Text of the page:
By Matt McKinney and Eric Roper

Updated at 2:01 p.m.

The Hennepin County Attorney's office said Friday that no charges will be filed against a Minnesota State Trooper or a Hutchinson police officer, both of whom were accused of supplying drugs to young men in a botched drug training program.

A formal announcement is expected at 3 p.m., but a press release issued this afternoon said an "extensive investigation by the Minnesota Bureau of Criminal Apprehension" came up with insufficient evidence of criminal wrongdoing.

“There simply was insufficient evidence for us to file criminal charges,” said Hennepin County Attorney Mike Freeman. “The people making the allegations gave differing accounts of what happened, their accounts were contradicted by other evidence, and there was no substantial evidence to corroborate any of the allegations.”

The program itself remains suspended. "We will not reinstate [drug recognition evaluator] training until we determine the appropriate actions necessary to restore public confidence and ensure the integrity of this important program," Public Safety commissioner Mona Dohman said in a statement.

The allegations first came to light last spring when activists from Occupy Minneapolis claimed they were offered drugs and then tested at a facility in Richfield. At least the tests were real, part of a statewide training program run by the State Patrol and known as the Drug Recognition Evaluator program. That program trains law enforcement officers to recognize the signs of chemical impairment.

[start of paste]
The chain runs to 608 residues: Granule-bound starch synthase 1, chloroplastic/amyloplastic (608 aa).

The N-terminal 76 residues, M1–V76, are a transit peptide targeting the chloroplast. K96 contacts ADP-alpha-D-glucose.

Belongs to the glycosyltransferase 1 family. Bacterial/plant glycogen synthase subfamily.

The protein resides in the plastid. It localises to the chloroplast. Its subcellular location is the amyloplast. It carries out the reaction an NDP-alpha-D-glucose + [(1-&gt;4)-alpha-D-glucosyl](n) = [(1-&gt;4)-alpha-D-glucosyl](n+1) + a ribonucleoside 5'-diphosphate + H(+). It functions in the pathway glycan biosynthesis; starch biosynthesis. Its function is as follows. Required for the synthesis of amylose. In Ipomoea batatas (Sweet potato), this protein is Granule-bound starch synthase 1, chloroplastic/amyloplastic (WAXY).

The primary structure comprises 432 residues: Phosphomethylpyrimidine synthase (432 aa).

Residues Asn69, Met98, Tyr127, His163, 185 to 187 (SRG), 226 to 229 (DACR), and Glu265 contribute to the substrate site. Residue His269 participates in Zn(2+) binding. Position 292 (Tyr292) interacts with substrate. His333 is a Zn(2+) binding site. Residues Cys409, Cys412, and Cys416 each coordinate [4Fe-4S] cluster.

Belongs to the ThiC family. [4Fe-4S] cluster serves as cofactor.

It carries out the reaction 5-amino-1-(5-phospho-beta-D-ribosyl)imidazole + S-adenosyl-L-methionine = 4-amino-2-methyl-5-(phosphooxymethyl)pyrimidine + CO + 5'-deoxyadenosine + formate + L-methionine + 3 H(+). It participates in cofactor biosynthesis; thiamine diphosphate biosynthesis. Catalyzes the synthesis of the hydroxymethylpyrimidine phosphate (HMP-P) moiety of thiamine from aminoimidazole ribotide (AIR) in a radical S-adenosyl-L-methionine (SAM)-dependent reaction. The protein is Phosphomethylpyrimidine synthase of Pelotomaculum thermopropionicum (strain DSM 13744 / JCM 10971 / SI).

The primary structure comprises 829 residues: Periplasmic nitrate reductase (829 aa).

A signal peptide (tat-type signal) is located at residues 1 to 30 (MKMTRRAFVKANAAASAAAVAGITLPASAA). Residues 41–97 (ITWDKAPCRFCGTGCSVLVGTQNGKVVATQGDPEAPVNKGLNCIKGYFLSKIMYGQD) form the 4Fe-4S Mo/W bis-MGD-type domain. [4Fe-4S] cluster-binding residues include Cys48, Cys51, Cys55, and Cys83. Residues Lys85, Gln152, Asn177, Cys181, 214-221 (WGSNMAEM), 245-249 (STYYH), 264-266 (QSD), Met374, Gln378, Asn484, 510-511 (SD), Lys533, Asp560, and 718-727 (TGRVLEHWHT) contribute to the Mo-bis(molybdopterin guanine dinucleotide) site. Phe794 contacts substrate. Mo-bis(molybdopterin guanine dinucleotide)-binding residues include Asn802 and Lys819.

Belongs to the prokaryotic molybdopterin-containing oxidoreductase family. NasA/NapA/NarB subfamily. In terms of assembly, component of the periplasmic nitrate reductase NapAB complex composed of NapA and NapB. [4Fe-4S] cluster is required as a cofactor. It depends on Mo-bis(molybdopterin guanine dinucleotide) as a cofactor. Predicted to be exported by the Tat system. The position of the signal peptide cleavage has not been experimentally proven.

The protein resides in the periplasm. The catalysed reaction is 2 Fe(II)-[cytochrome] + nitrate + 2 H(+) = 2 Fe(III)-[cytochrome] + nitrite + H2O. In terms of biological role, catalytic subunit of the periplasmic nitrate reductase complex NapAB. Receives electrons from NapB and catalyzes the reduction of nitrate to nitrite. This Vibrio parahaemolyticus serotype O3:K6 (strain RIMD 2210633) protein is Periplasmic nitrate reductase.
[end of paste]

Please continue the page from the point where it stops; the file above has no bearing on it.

A 35-minute video made by Occupy and police watchdog activists and distributed online in early May showed squad cars pulling up to Peavey Plaza, officers inviting young men into their cars and then driving away. The video doesn't show any drug use or officers offering drugs, but it does show the same young men hours later, purportedly after they smoked marijuana provided by the authorities.

At least three of those subjects came forward publicly with stories of being offered drugs, one of them saying he smoked it inside the squad car as the officers stood outside. That man, Jay Roland, said he was then taken to the Richfield facility so that other officers could observe the drugs' effects on his behavior.

State officials initially responded to the activists' charge by saying they found no evidence of misconduct.

Then an unnamed officer stepped forward and made the same allegations, prompting the suspension of the DRE program, the launch of a criminal probe of the Hutchinson officer and the suspension of state trooper Nick Otterson.